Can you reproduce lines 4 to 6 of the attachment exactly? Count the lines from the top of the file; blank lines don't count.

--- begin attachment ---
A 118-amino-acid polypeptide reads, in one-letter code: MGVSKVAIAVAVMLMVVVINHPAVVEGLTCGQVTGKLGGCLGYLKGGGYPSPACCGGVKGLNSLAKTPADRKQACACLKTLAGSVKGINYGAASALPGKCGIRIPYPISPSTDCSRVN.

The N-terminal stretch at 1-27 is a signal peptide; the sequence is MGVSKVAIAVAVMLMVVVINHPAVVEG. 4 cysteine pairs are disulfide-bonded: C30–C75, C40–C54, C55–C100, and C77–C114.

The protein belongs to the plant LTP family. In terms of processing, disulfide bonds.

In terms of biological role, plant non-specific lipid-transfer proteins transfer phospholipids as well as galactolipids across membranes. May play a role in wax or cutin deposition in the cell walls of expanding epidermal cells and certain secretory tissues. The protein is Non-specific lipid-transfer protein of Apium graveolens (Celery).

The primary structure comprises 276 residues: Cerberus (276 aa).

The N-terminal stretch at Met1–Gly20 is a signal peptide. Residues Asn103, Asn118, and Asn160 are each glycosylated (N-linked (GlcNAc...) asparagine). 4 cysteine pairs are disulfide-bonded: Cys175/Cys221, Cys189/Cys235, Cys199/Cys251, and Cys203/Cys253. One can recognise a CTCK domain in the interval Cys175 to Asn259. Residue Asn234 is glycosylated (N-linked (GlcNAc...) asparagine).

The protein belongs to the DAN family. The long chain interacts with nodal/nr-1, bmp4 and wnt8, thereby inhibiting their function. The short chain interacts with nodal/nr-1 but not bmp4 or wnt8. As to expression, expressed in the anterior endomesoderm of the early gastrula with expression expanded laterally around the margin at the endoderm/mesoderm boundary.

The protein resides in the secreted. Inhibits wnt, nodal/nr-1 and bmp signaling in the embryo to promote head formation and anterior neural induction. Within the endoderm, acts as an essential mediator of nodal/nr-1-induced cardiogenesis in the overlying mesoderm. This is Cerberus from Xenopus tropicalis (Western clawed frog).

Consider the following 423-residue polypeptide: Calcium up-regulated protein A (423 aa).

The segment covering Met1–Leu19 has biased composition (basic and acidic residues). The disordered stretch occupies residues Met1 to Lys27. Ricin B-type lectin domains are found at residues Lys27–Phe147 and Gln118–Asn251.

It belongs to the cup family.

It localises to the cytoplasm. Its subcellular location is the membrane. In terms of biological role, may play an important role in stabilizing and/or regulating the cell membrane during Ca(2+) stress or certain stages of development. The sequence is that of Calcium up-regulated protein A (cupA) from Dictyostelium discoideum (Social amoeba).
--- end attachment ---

In terms of biological role, plant non-specific lipid-transfer proteins transfer phospholipids as well as galactolipids across membranes. May play a role in wax or cutin deposition in the cell walls of expanding epidermal cells and certain secretory tissues. The protein is Non-specific lipid-transfer protein of Apium graveolens (Celery).

The primary structure comprises 276 residues: Cerberus (276 aa).

The N-terminal stretch at Met1–Gly20 is a signal peptide. Residues Asn103, Asn118, and Asn160 are each glycosylated (N-linked (GlcNAc...) asparagine). 4 cysteine pairs are disulfide-bonded: Cys175/Cys221, Cys189/Cys235, Cys199/Cys251, and Cys203/Cys253. One can recognise a CTCK domain in the interval Cys175 to Asn259. Residue Asn234 is glycosylated (N-linked (GlcNAc...) asparagine).